Monday, November 10, 2014

Veterans Day - Remembrance Day

Poppies used on Remembrance Day
Since tomorrow is my 1000th post, I will be reviewing some of the most popular posts so far. So I share today a reflection on two celebrations being held on both sides of the Atlantic, remembering the thousands of veterans of wars.
Remembrance Day (also known as Poppy Day) is a memorial day observed in Commonwealth of Nations member states since the end of the First World War to remember the members of their armed forces who have died in the line of duty. The day, specifically designated by King George V on 7 November 1919, or alternative dates, are also recognized as special days for war remembrances in many non-Commonwealth countries. 
Poppies displayed at the Cenotaph in London
Remembrance Day is observed on 11 November to recall the end of hostilities of World War I on that date in 1918. Hostilities formally ended "at the 11th hour of the 11th day of the 11th month." The red remembrance poppy has become a familiar emblem of Remembrance Day due to the poem 'In Flanders Fields.' These poppies bloomed across some of the worst battlefields of Flanders in World War I, their brilliant red color became a symbol for the blood spilled in the war.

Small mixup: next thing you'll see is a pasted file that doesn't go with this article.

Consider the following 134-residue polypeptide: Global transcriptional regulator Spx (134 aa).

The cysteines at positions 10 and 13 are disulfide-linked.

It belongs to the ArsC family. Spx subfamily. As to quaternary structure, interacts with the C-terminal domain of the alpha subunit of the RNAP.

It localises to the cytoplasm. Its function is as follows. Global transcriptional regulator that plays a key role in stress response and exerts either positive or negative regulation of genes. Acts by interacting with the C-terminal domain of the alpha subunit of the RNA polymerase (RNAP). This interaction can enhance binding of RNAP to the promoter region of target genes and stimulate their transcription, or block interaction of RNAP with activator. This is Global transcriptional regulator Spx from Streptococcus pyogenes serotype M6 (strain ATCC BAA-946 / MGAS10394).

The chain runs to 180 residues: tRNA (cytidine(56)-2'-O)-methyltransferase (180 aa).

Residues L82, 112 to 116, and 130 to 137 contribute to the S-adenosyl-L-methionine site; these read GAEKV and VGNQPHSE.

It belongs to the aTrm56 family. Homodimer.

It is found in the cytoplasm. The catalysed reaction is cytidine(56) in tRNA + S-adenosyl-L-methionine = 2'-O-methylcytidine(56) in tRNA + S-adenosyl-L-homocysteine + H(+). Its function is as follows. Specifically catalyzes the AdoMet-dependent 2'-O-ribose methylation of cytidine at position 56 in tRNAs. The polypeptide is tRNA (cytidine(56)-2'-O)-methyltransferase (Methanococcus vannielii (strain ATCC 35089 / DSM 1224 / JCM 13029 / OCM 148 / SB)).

A woman praying by her husband's grave at a Military Cemetery
In the USA, Veterans Day is commemorated on November 11 to give tribute to the service of men and women who lost their lives during past wars. In my parish church here in Bend, I will celebrate Mass during which the names of all fallen veterans will be mentioned, with a toll of a bell after each name. A blessing for all veterans alive will also be given. In the United States, and some other allied nations, November 11th was formerly known as Armistice Day; in the United States it was given its new name in 1954 at the end of the Korean War to honor all veterans. Parades are held in various towns and villages as living veteran are honored and given tribute for the sacrifice they did to safeguard freedom.

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